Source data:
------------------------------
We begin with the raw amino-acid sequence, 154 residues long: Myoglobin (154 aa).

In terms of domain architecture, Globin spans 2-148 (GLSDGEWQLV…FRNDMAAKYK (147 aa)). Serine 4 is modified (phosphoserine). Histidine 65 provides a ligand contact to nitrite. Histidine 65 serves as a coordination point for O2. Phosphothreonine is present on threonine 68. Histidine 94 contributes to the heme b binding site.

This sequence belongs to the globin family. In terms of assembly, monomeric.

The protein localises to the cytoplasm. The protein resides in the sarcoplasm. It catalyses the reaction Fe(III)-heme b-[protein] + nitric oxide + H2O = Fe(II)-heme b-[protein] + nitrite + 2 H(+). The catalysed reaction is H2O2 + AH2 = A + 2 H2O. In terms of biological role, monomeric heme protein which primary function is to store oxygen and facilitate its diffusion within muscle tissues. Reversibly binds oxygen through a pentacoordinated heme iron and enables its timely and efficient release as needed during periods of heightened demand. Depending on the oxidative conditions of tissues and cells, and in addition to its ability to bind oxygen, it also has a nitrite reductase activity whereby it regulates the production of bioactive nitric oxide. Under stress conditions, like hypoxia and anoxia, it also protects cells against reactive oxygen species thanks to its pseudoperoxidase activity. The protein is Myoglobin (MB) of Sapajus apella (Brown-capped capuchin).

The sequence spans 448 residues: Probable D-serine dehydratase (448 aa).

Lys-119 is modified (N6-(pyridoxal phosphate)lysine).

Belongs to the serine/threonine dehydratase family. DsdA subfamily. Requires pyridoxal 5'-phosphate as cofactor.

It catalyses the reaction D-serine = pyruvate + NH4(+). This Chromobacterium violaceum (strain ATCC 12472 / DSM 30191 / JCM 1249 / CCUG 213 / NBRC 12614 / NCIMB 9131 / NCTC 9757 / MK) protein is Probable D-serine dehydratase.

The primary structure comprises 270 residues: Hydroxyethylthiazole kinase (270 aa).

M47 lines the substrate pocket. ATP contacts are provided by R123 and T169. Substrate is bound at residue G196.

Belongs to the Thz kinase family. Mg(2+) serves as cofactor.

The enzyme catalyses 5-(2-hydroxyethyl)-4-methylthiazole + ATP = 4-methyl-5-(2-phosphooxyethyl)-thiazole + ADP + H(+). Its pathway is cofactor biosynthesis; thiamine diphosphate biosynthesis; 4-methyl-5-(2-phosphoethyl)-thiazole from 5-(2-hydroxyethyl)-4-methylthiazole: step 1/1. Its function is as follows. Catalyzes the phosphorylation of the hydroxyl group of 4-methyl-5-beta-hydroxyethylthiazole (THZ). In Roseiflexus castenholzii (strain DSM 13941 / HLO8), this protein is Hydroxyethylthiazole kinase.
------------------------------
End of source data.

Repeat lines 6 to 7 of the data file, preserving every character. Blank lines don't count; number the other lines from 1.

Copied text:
Lys-119 is modified (N6-(pyridoxal phosphate)lysine).

Belongs to the serine/threonine dehydratase family. DsdA subfamily. Requires pyridoxal 5'-phosphate as cofactor.